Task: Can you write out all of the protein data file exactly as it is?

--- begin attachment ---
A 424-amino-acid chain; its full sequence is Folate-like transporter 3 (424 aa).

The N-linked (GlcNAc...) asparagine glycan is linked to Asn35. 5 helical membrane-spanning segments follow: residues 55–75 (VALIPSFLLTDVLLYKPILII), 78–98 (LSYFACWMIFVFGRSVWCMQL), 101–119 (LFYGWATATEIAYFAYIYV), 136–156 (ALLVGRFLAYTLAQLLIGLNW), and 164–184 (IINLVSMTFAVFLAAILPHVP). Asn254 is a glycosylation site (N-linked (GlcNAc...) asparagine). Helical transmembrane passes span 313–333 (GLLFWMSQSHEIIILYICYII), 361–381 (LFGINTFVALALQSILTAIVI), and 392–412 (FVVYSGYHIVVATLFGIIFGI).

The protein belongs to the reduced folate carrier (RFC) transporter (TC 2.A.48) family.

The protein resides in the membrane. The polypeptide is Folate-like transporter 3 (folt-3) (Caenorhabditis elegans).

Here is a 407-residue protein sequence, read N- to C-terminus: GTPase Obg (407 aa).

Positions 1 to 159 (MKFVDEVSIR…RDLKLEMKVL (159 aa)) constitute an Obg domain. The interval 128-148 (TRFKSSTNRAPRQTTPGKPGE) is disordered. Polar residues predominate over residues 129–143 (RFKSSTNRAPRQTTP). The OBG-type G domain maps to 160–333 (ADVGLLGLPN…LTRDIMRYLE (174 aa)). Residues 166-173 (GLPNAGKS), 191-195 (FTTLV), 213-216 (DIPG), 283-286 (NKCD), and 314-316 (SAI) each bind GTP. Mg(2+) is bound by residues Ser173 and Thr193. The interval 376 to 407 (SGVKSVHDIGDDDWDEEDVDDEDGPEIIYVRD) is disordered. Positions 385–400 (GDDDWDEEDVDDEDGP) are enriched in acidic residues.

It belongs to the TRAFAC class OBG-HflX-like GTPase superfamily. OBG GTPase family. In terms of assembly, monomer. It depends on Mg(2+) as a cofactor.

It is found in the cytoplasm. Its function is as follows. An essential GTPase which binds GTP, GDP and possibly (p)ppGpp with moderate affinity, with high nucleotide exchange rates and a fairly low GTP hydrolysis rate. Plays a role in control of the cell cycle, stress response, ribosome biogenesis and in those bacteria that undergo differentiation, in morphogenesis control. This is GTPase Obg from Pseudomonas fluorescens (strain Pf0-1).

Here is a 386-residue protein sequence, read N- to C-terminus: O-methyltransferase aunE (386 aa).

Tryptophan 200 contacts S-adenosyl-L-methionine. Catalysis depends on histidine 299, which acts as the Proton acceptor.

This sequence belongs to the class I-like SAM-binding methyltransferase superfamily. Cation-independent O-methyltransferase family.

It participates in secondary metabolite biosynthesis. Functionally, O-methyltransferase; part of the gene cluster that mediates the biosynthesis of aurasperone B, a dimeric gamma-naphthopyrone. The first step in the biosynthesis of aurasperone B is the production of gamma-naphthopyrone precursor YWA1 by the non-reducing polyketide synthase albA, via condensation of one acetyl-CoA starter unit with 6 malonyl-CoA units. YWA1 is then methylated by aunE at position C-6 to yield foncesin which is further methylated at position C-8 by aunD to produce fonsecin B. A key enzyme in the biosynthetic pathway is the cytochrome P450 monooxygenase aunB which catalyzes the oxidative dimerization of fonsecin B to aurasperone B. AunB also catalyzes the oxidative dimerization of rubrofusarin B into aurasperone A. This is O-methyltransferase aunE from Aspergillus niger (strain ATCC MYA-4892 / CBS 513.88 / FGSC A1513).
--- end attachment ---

A 424-amino-acid chain; its full sequence is Folate-like transporter 3 (424 aa).

The N-linked (GlcNAc...) asparagine glycan is linked to Asn35. 5 helical membrane-spanning segments follow: residues 55–75 (VALIPSFLLTDVLLYKPILII), 78–98 (LSYFACWMIFVFGRSVWCMQL), 101–119 (LFYGWATATEIAYFAYIYV), 136–156 (ALLVGRFLAYTLAQLLIGLNW), and 164–184 (IINLVSMTFAVFLAAILPHVP). Asn254 is a glycosylation site (N-linked (GlcNAc...) asparagine). Helical transmembrane passes span 313–333 (GLLFWMSQSHEIIILYICYII), 361–381 (LFGINTFVALALQSILTAIVI), and 392–412 (FVVYSGYHIVVATLFGIIFGI).

The protein belongs to the reduced folate carrier (RFC) transporter (TC 2.A.48) family.

The protein resides in the membrane. The polypeptide is Folate-like transporter 3 (folt-3) (Caenorhabditis elegans).

Here is a 407-residue protein sequence, read N- to C-terminus: GTPase Obg (407 aa).

Positions 1 to 159 (MKFVDEVSIR…RDLKLEMKVL (159 aa)) constitute an Obg domain. The interval 128-148 (TRFKSSTNRAPRQTTPGKPGE) is disordered. Polar residues predominate over residues 129–143 (RFKSSTNRAPRQTTP). The OBG-type G domain maps to 160–333 (ADVGLLGLPN…LTRDIMRYLE (174 aa)). Residues 166-173 (GLPNAGKS), 191-195 (FTTLV), 213-216 (DIPG), 283-286 (NKCD), and 314-316 (SAI) each bind GTP. Mg(2+) is bound by residues Ser173 and Thr193. The interval 376 to 407 (SGVKSVHDIGDDDWDEEDVDDEDGPEIIYVRD) is disordered. Positions 385–400 (GDDDWDEEDVDDEDGP) are enriched in acidic residues.

It belongs to the TRAFAC class OBG-HflX-like GTPase superfamily. OBG GTPase family. In terms of assembly, monomer. It depends on Mg(2+) as a cofactor.

It is found in the cytoplasm. Its function is as follows. An essential GTPase which binds GTP, GDP and possibly (p)ppGpp with moderate affinity, with high nucleotide exchange rates and a fairly low GTP hydrolysis rate. Plays a role in control of the cell cycle, stress response, ribosome biogenesis and in those bacteria that undergo differentiation, in morphogenesis control. This is GTPase Obg from Pseudomonas fluorescens (strain Pf0-1).

Here is a 386-residue protein sequence, read N- to C-terminus: O-methyltransferase aunE (386 aa).

Tryptophan 200 contacts S-adenosyl-L-methionine. Catalysis depends on histidine 299, which acts as the Proton acceptor.

This sequence belongs to the class I-like SAM-binding methyltransferase superfamily. Cation-independent O-methyltransferase family.

It participates in secondary metabolite biosynthesis. Functionally, O-methyltransferase; part of the gene cluster that mediates the biosynthesis of aurasperone B, a dimeric gamma-naphthopyrone. The first step in the biosynthesis of aurasperone B is the production of gamma-naphthopyrone precursor YWA1 by the non-reducing polyketide synthase albA, via condensation of one acetyl-CoA starter unit with 6 malonyl-CoA units. YWA1 is then methylated by aunE at position C-6 to yield foncesin which is further methylated at position C-8 by aunD to produce fonsecin B. A key enzyme in the biosynthetic pathway is the cytochrome P450 monooxygenase aunB which catalyzes the oxidative dimerization of fonsecin B to aurasperone B. AunB also catalyzes the oxidative dimerization of rubrofusarin B into aurasperone A. This is O-methyltransferase aunE from Aspergillus niger (strain ATCC MYA-4892 / CBS 513.88 / FGSC A1513).